Between 1915 and 1917, Picasso began a series of paintings depicting highly geometric and minimalist Cubist objects, consisting of either a pipe, a guitar or a glass, with an occasional element of collage. "Hard-edged square-cut diamonds", notes art historian John Richardson, "these gems do not always have upside or downside". "We need a new name to designate them," wrote Picasso to Gertrude Stein: Maurice Raynal suggested "Crystal Cubism". These "little gems" may have been produced by Picasso in response to critics who had claimed his defection from the movement, through his experimentation with classicism within the so-called return to order following the war.
After acquiring some fame and fortune, Picasso left Olivier for Marcelle Humbert, whom he called Eva Gouel. Picasso included declarations of his love for Eva in many Cubist works. Picasso was devastated by her premature death from illness at the age of 30 in 1915.
In February 1917, Picasso made his first trip to Italy. In the period following the upheaval of World War I, Picasso produced work in a neoclassical style. This "return to order" is evident in the work of many European artists in the 1920s, including André Derain, Giorgio de Chirico, Gino Severini, Jean Metzinger, the artists of the New Objectivity movement and of the Novecento Italiano movement. Picasso's paintings and drawings from this period frequently recall the work of Raphael and Ingres.
From the beginning of his career, Picasso displayed an interest in subject matter of every kind, and demonstrated a great stylistic versatility that enabled him to work in several styles at once. For example, his paintings of 1917 included the pointillist Woman with a Mantilla, the Cubist Figure in an Armchair, and the naturalistic Harlequin (all in the Museu Picasso, Barcelona). In 1919, he made a number of drawings from postcards and photographs that reflect his interest in the stylistic conventions and static character of posed photographs. In 1921 he simultaneously painted several large neoclassical paintings and two versions of the Cubist composition Three Musicians (Museum of Modern Art, New York; Philadelphia Museum of Art). In an interview published in 1923, Picasso said, "The several manners I have used in my art must not be considered as an evolution, or as steps towards an unknown ideal of painting ... If the subjects I have wanted to express have suggested different ways of expression I have never hesitated to adopt them."
Khokhlova introduced Picasso to high society, formal dinner parties, and other dimensions of the life of the rich in 1920s Paris. The two had a son, Paulo Picasso, who would grow up to be a motorcycle racer and chauffeur to his father. Khokhlova's insistence on social propriety clashed with Picasso's bohemian tendencies and the two lived in a state of constant conflict. During the same period that Picasso collaborated with Diaghilev's troupe, he and Igor Stravinsky collaborated on Pulcinella in 1920. Picasso took the opportunity to make several drawings of the composer.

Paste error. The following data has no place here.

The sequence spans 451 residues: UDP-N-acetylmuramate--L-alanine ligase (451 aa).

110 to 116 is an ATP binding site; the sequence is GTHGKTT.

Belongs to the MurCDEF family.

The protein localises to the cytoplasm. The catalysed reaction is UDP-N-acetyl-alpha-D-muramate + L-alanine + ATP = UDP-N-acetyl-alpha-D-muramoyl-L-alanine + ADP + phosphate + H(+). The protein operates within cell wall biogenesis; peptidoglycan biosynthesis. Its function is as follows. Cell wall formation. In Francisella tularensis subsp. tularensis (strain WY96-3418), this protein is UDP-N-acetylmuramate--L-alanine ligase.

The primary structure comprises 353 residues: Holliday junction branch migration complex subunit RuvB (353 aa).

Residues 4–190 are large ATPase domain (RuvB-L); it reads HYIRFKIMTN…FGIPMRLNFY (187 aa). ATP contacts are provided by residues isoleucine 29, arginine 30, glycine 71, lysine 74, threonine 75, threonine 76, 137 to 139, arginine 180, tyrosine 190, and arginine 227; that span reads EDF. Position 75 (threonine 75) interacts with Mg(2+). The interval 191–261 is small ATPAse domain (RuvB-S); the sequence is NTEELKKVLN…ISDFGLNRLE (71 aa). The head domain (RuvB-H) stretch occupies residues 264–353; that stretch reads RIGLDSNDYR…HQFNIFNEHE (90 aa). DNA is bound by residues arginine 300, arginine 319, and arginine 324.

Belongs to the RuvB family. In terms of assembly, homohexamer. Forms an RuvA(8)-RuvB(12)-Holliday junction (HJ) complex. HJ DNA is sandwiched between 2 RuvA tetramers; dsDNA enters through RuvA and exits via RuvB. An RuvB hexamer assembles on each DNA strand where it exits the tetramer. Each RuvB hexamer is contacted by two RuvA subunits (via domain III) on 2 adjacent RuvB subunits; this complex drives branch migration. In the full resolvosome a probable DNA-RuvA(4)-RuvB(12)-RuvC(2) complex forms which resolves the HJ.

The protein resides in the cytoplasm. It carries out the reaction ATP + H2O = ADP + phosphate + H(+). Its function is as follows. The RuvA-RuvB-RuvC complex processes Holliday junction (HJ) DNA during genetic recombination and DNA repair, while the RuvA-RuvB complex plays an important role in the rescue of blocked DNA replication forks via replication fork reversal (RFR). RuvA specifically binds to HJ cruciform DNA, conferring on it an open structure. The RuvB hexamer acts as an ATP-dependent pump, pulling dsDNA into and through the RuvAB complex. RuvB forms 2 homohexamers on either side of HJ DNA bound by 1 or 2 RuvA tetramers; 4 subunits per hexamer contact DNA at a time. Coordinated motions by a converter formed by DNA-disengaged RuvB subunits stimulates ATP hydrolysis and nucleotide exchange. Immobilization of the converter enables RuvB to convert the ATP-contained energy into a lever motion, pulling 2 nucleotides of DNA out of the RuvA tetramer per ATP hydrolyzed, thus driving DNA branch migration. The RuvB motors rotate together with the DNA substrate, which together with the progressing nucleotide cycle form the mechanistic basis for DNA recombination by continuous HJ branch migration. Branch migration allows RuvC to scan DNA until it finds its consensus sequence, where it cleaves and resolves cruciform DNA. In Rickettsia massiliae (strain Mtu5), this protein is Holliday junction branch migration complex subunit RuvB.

In 1925 the Surrealist writer and poet André Breton declared Picasso as 'one of ours' in his article Le Surréalisme et la peinture, published in Révolution surréaliste. Les Demoiselles was reproduced for the first time in Europe in the same issue. Yet Picasso exhibited Cubist works at the first Surrealist group exhibition in 1925; the concept of 'psychic automatism in its pure state' defined in the Manifeste du surréalisme never appealed to him entirely. He did at the time develop new imagery and formal syntax for expressing himself emotionally, "releasing the violence, the psychic fears and the eroticism that had been largely contained or sublimated since 1909", writes art historian Melissa McQuillan. Although this transition in Picasso's work was informed by Cubism for its spatial relations, "the fusion of ritual and abandon in the imagery recalls the primitivism of the Demoiselles and the elusive psychological resonances of his Symbolist work", writes McQuillan. Surrealism revived Picasso's attraction to primitivism and eroticism.
In 1927, Picasso met 17-year-old Marie-Thérèse Walter and began a secret affair with her. Picasso's marriage to Khokhlova soon ended in separation rather than divorce, as French law required an even division of property in the case of divorce, and Picasso did not want Khokhlova to have half his wealth. The two remained legally married until Khokhlova's death in 1955. Picasso carried on a long-standing affair with Marie-Thérèse Walter and fathered a daughter with her, named Maya. Marie-Thérèse lived in the vain hope that Picasso would one day marry her, and hanged herself four years after Picasso's death.
Picasso entrusted Christian Zervos to constitute the catalogue raisonné of his work (painted and drawn). The first volume of the catalogue, Works from 1895 to 1906, published in 1932, entailed the financial ruin of Zervos, self-publishing under the name Cahiers d'art, forcing him to sell part of his art collection at auction to avoid bankruptcy.